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State ex rel. Dailey v. Industrial Commission of Ohio

Court of Appeals of Ohio, Tenth District

June 25, 2019

The State ex rel. Kevin A. Dailey, Relator,
Industrial Commission of Ohio et al., Respondents.


         On brief:

          Knisley Law Offices, and Kurt A. Knisley, for relator.

         On brief:

          Dave Yost, Attorney General, and Natalie J. Tackett, for respondent Industrial Commission of Ohio.

         On brief:

          Dave Yost, Attorney General, and Michael J. Roche, for respondent Hocking Technical College.


          NELSON, J.

         {¶ 1} For all the procedural wrangling in this case, the matter boils down to something pretty simple. We're not going to grant a writ of mandamus ordering the Industrial Commission of Ohio to hear and rule on something that it already has decided on its own, and we're not going to grant a writ of mandamus against the commission requiring it to rule one way when its decision going the other could be-and in fact is-on direct appeal to a Common Pleas Court of competent jurisdiction.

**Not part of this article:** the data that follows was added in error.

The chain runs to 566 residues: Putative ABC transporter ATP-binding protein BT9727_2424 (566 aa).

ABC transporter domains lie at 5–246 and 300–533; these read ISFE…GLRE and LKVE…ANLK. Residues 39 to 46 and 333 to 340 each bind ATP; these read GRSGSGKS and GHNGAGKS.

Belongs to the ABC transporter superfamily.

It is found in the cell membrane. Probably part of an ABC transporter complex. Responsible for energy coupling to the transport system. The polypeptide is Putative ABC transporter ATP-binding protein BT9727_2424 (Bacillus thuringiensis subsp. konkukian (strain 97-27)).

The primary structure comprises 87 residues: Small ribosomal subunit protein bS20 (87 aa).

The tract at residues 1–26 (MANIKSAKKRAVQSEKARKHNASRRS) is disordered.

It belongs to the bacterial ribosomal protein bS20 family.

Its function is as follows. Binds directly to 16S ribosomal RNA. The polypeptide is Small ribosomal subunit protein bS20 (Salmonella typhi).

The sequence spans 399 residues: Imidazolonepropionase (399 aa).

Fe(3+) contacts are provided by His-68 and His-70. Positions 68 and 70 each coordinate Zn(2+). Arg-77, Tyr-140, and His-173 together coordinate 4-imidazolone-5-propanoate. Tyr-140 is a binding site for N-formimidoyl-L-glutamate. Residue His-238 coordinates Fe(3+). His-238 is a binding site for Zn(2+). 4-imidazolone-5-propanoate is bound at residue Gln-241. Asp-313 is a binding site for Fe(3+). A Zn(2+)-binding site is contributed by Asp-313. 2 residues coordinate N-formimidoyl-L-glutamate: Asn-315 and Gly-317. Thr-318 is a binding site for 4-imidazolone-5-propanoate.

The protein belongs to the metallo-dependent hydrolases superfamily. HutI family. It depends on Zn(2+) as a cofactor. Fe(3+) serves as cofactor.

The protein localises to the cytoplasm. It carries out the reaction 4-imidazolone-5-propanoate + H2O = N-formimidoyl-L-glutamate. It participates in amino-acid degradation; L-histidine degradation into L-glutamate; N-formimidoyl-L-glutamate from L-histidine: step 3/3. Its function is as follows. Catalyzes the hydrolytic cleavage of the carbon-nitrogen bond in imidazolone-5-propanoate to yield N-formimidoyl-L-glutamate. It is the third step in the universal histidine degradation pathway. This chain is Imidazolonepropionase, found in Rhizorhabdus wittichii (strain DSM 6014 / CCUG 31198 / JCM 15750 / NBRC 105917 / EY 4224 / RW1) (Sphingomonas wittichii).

{¶ 2} The matter has taken some twists and turns, but a rough summary of where things now stand essentially disposes of the requested extraordinary writ. Relator Kevin Dailey has sought to be allowed to participate in the workers' compensation fund for an injury claim of "myocardial infarction" and for "coronary artery disease." The commission has allowed his claim for the myocardial infarction. The commission has denied his request for the "Additional Allowance" of coronary artery disease. See, e.g., Ev. Stip. 37 (Staff Hearing Officer Order mailed June 7, 2016), 38 (commission refuses administrative appeal, June 28, 2016). Mr. Dailey has appealed that condition denial to the Athens County Court of Common Pleas, and has filed a complaint and jury demand there asking that "he be permitted to participate in the benefits of the State Insurance Fund for the additional condition of coronary artery disease * * *." Ev. Stip. 46 ("Re-Filed Complaint and Jury Demand time-stamped 1/18/2017"); Ev. Stip. 39 ("Notice of Appeal Under Section 4123.512," reciting that appeal is from commission's 06/28/2016 refusal of his administrative appeal from the Staff Hearing Officer's denial of his motion to have coronary artery disease as an additional allowed condition).